Skip to main content
eScholarship
Open Access Publications from the University of California

UCLA

UCLA Electronic Theses and Dissertations bannerUCLA

Experimental determination of quartz solubility in KCl-H2O solutions at 7.5 and 10 kbar and 600-800°C

  • Author(s): Pempeña, Napoleon;
  • Advisor(s): Manning, Craig E;
  • et al.
Abstract

Brines are potentially important agents of mass transfer in the lower crust and subduction zones. Experiments and models typically assume that alkali-halide solutions can be approximated by the system NaCl-H2O. However, KCl is also likely to be abundant in high pressure and temperature fluids, and the effect of this solute is unknown. We experimentally determined the solubility of quartz in H2O-KCl solutions at 7.5 and 10 kbar and 600-800°C. We used hydrothermal piston cylinder methods and determined solubility by weight loss.

At 10 kbar and 800°C, quartz solubility is 1.23 mol SiO2/kg H2O in pure H2O. Quartz solubility increases slightly with addition of a small amount of KCl up to 0.06 bulk KCl mole fraction (XKCl). At higher XKCl, quartz solubility decreases exponentially to 0.19 mol SiO2/kg H2O at sylvite saturation (XKCl = 0.70). Quartz solubility decreases with T at constant XKCl. At 700°C and 600°C, quartz solubility at sylvite saturation (XKCl = 0.60 and 0.54, respectively) is 0.22 and 0.17 mol SiO2/kg H2O. At 7.5 kbar, “salting in” or silica solubility enhancement is observed at XKCl < 0.025. Solubility then decreases monotonically.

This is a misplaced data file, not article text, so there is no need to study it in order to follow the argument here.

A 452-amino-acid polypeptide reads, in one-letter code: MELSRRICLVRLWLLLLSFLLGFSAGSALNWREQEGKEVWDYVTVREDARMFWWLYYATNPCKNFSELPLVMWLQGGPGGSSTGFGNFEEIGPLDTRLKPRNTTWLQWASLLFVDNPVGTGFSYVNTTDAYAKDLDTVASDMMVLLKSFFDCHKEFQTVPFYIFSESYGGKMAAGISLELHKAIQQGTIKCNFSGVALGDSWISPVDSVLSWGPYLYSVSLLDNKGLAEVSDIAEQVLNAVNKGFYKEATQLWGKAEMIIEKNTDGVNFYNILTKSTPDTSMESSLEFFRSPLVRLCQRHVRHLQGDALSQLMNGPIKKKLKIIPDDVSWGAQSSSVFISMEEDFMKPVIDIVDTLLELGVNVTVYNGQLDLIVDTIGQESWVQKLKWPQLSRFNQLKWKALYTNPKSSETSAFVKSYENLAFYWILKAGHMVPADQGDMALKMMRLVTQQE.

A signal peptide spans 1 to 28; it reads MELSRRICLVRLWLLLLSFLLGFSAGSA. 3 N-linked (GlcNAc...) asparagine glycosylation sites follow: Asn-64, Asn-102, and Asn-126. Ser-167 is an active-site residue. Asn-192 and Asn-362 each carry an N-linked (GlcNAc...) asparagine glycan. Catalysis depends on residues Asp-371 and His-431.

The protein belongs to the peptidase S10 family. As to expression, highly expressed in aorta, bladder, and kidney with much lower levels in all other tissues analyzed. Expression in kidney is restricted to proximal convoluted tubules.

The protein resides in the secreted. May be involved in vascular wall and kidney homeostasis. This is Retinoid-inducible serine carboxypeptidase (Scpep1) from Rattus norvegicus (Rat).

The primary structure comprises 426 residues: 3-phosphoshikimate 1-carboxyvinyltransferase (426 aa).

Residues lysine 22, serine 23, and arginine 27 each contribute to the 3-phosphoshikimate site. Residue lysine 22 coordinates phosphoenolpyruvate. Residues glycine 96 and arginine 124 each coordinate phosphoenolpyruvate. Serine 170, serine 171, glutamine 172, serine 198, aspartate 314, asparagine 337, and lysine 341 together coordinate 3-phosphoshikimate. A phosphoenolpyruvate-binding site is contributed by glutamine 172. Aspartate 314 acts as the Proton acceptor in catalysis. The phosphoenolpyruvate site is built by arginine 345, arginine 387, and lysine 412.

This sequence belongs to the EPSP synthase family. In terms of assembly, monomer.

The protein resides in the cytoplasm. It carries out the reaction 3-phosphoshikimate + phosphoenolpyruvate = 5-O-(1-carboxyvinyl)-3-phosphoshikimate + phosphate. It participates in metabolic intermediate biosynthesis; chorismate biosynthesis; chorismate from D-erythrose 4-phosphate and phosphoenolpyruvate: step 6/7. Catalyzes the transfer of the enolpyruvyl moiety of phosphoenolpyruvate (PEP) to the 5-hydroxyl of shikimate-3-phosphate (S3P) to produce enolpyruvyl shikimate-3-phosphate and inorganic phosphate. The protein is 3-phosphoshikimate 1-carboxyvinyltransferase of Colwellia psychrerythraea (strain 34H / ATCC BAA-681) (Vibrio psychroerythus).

Solubility variations at different P, T and salt types can be compared using the relative solubility (i.e., observed solubility divided by that in pure H2O at P, T). In H2O-NaCl solutions at 10 kbar, relative solubility decreases with rising NaCl mole fraction independent of temperature. This is not seen at high P in KCl-H2O solutions. Relative quartz solubility measurements in KCl-H2O solutions at 7.5 and 10 kbar are higher than in NaCl-H2O solutions at any given salt mole fraction. Values in KCl-H2O solutions are comparable to those in NaCl-H2O solutions at lower P of ~5 kbar. This could be a result of the formation of hydrated KCl-SiO2 complexes.

Textural and geochemical analyses of many petrologic examples indicate mass transport of silicates and mineral paragenesis enabled by alkali-rich, low-a(H2O) fluids. This newly discovered enhancement of silica solubility in KCl-H2O solutions implies the possibility of significant silica metasomatism involving potassic salt solutions in deeper environments.

Main Content
For improved accessibility of PDF content, download the file to your device.
Current View